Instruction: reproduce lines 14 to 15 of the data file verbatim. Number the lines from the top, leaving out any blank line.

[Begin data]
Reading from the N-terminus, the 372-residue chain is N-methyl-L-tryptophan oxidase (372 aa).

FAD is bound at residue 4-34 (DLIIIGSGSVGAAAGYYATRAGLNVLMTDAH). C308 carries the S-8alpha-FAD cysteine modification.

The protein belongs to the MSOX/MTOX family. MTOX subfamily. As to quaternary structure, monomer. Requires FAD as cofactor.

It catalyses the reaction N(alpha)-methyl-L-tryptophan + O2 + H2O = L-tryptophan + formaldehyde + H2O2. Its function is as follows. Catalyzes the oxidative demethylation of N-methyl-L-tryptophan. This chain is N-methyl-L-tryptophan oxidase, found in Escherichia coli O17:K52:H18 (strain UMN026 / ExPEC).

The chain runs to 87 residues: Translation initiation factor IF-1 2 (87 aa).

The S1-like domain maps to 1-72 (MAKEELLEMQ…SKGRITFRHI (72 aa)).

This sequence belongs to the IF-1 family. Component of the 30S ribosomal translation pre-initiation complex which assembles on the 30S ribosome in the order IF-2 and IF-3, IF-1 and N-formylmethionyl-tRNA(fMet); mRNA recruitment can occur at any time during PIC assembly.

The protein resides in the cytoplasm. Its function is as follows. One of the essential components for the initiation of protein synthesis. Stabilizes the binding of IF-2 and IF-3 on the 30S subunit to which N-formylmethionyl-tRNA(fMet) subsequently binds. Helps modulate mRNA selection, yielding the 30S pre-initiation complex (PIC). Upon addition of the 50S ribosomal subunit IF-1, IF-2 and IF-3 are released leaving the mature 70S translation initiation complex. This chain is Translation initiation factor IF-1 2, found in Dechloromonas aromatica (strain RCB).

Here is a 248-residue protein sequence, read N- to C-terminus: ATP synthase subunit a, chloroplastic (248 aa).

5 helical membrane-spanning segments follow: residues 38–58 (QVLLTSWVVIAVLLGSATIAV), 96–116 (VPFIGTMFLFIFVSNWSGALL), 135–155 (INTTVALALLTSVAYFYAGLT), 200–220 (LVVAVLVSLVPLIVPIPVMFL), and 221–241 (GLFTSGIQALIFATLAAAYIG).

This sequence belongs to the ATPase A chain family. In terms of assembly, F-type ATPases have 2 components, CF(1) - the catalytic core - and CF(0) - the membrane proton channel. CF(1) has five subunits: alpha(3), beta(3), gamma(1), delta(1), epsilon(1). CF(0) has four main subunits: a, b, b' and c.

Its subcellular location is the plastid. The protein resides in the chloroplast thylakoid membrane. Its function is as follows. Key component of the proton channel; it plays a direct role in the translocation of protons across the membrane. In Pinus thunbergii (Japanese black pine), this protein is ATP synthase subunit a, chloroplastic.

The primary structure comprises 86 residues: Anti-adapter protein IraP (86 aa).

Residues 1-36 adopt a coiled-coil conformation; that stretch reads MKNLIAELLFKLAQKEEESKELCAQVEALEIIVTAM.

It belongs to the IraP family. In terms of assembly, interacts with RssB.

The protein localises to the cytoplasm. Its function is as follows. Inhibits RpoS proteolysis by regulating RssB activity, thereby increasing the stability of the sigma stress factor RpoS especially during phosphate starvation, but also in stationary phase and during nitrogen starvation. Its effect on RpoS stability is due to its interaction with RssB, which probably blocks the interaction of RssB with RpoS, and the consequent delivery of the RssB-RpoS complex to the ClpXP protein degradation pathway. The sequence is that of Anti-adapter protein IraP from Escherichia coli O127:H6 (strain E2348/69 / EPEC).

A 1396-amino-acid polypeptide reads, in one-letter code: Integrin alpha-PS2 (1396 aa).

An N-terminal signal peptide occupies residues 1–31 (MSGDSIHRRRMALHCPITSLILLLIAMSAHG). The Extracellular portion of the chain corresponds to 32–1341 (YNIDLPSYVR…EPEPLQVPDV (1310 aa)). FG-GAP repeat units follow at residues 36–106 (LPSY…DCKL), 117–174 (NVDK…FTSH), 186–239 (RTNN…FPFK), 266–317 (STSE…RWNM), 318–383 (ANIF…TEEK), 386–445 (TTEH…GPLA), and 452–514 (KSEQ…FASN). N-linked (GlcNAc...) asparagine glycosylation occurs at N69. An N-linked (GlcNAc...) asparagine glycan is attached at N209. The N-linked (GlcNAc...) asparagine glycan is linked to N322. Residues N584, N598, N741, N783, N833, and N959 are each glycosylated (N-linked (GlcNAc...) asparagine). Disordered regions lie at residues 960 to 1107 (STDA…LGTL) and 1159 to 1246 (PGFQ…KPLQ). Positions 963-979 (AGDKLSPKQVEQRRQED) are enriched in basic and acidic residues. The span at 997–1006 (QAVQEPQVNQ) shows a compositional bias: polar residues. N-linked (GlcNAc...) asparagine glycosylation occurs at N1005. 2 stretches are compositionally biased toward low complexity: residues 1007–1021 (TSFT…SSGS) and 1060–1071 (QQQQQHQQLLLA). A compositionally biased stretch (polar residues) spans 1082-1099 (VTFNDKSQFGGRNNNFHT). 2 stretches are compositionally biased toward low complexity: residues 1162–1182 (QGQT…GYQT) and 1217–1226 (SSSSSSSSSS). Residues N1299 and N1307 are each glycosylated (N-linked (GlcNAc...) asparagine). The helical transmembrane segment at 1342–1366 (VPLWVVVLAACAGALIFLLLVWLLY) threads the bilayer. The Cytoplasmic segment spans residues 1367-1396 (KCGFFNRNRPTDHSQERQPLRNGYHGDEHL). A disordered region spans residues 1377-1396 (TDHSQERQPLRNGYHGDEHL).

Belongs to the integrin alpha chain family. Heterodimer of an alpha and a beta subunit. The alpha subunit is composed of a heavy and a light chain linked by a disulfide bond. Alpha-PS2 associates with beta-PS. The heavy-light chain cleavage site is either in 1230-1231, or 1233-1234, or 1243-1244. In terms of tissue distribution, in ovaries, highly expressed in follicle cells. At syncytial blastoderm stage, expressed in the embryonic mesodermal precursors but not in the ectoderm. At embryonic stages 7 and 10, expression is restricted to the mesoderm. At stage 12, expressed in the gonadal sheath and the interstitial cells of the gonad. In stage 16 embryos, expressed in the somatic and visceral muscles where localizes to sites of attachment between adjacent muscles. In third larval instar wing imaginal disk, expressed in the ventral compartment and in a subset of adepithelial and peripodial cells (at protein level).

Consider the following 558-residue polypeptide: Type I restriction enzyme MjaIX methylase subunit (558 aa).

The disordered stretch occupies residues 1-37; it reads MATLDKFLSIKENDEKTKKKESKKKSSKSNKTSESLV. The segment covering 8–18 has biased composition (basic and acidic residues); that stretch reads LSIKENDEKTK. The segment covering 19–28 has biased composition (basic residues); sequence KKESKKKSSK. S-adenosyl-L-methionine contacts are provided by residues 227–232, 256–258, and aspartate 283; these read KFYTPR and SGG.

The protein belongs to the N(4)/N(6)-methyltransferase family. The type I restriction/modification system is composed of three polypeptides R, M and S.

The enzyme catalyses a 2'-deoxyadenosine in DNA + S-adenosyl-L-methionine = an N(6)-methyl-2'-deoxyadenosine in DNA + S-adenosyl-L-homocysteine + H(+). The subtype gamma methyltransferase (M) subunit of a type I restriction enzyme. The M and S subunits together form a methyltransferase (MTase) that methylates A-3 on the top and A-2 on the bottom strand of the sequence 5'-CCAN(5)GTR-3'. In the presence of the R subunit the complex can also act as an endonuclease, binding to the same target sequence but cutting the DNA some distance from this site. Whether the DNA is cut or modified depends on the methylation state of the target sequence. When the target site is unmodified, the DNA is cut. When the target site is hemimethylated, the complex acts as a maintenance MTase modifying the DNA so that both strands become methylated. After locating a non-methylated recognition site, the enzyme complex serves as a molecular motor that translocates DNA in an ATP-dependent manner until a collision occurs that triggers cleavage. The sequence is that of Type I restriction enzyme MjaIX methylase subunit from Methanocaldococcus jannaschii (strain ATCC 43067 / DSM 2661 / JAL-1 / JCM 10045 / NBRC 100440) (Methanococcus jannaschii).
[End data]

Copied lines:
Residues 1-36 adopt a coiled-coil conformation; that stretch reads MKNLIAELLFKLAQKEEESKELCAQVEALEIIVTAM.

It belongs to the IraP family. In terms of assembly, interacts with RssB.